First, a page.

Marisa Mell was, at that time starting to make a name in the international movie business with some highly visible movies like “Masquerade” with Cliff Robertson and Jack Hawkins, “Casanova 70” with Marcello Mastroianni and “Train d’enfer” with Jean Marais. She had the international appeal that Dino De Laurentiis was looking for to market his movie, not only in Italy but also internationally, especially in America.

Danger: Diabolik! was made in a period when spy movies were at an all time high thanks to the huge success of James Bond. A direct transfer from the serious Italian fumetti to the silver screen was a possibility but not chosen. High camp became the central focus of the movie! Marisa Mell, as a classical trained actress at the famous Max Reinhardt school of drama in Vienna, Austria, was able to bring this campy feeling to the movie. She had a terrific synergy with her onscreen partner John Phillip Law, just what Mario Bava was looking for. They were oozing sex on the silver screen.

The movie Eva Kant can not be compared to the comic book Eva Kant. The comic book version almost always has her hair in a bun while the movie version is wearing her hair straight. The comic book Eva Kant is not that sexual orientated as the movie version. Her wardrobe is often just plain 60's standard fair while the movie Eva has one sexy outfit next to the other. Who doesn't remember her sexy orange dress with clevage and black boots prior to the shower scene or the stunning black widow ensemble at the end of the movie while she mourns the death of Diabolik in his golden cage! Non of that in the comics. Character wise they are also very different in the two versions. The comic book character is rather strong in most of the stories unless her partner is in jail or prisoner of the gangster of the month. She than becomes weak and has a lot of doubts regarding her strength to free her partner which she eventually does each time! The movie Eva Kant is more of a sex toy for Diabolik and she is quit happy in that role. She has almost no identity of her own and her only aim in life is to please Diabolik. As a reward she gets the loot of the robberies.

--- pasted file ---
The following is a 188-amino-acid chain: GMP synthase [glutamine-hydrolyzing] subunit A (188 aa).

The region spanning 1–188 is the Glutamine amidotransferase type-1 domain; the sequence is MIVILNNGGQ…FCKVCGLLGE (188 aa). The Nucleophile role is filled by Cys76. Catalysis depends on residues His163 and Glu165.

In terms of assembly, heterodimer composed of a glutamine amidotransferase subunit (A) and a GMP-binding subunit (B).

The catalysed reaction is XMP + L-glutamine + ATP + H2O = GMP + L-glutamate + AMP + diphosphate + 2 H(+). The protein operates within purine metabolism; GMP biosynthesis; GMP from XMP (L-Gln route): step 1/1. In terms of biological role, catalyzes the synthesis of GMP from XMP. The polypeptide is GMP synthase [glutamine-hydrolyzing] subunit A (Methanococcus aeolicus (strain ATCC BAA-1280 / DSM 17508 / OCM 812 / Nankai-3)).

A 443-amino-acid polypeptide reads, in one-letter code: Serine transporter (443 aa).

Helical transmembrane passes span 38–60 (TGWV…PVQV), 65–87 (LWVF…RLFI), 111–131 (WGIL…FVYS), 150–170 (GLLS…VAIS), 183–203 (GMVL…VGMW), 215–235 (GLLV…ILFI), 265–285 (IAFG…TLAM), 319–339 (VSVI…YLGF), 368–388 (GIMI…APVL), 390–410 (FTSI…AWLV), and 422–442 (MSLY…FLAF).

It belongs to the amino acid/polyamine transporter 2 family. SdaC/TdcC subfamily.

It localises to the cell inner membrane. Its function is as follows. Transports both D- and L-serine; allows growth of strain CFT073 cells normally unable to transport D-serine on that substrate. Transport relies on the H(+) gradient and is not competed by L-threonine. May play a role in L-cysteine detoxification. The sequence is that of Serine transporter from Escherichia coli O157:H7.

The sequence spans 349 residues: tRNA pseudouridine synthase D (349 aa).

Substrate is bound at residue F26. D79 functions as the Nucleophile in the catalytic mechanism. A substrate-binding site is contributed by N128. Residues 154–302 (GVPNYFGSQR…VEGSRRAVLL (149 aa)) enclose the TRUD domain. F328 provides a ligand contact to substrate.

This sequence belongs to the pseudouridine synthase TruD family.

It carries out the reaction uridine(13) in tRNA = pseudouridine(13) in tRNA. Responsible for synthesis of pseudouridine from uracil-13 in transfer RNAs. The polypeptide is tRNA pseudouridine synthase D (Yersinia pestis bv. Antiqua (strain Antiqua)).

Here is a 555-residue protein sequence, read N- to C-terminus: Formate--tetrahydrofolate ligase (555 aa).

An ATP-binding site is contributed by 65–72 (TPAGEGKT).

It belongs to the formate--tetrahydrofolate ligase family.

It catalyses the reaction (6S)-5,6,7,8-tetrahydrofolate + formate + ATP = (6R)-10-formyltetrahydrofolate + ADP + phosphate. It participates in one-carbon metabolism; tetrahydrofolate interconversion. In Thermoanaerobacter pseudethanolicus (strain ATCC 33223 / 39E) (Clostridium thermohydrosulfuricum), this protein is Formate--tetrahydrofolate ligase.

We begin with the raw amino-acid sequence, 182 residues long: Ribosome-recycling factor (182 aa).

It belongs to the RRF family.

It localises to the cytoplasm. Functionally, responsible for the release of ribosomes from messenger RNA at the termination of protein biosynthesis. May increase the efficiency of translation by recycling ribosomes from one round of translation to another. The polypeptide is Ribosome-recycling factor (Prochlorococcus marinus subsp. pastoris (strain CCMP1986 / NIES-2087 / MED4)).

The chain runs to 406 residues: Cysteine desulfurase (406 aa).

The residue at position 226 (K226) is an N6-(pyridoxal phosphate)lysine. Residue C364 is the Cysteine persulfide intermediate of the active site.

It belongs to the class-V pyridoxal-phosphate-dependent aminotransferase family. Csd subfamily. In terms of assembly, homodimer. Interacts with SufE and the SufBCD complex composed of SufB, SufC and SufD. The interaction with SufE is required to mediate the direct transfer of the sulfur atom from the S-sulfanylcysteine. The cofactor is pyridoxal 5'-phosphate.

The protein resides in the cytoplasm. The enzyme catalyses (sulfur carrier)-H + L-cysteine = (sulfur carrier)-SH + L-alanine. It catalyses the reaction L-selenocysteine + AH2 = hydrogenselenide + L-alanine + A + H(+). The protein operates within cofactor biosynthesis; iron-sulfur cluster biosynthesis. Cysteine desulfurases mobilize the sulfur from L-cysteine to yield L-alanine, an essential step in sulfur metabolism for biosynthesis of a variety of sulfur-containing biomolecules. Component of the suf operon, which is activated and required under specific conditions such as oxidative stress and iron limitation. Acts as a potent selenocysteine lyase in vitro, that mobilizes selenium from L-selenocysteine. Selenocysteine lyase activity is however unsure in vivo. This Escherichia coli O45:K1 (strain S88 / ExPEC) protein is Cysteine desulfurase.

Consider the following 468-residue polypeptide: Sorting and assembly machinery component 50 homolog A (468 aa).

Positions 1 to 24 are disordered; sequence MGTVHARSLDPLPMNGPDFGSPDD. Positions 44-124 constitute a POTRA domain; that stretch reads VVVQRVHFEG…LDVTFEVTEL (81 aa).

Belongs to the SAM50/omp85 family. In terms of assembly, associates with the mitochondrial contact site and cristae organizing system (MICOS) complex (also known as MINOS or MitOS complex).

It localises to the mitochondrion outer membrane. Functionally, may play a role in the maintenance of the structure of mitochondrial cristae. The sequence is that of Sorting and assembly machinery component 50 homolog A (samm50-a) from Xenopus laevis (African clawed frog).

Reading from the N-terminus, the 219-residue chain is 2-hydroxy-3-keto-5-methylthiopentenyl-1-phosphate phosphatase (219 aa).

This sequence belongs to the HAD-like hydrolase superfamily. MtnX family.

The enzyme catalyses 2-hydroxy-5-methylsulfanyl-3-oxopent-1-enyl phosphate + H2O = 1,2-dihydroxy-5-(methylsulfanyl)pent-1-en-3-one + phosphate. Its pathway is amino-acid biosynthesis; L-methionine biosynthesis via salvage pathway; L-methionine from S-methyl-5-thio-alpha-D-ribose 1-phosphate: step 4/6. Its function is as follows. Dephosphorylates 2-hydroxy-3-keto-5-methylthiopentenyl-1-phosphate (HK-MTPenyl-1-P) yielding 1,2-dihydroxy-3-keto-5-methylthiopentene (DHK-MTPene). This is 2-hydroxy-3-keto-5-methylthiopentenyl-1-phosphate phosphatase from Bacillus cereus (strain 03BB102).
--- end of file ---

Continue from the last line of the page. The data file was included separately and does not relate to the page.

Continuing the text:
Tuesday, July 22, 2008

From a time when smoking was still fashionable!

Marisa Mell was a child of the sixties. Born in 1939, she started her movie carreer at the end of the 1950's early 1960's, so it was fashionable at that time for women to start smoking like men did for centuries! Marisa Mell was no exception! She loved smoking and did smoke a lot. You could even ask when did she not smoke! Even in the last years of her life, before the diagnoses of throat cancer, cigarettes were often her only companion in harsh times! Her favorite brand was the German brand "HB", short for "Haus Bergmann"! HB cigarettes belonged to the ten top-selling brands in Germany at that time with a market share of 3,5%. From 1959 untill 1984, HB was the market leader among the German brands, 1975 even the market leader in entire Europe. Today, HB cigarettes are not advertised anymore due to government regulations in most of the European countries but despite this fact, HB smokers still stick to "their" brand which causes HB still being a long seller. Marisa Mell did not only smoke in private but also smoked in several of her movies like Venusberg in 1963, French Dressing in 1964, Train d'enfer in 1965, New York chiama Super Dragon in 1966, Objectif 500 millions in 1966 and Les Belles au bois dormantes in 1969.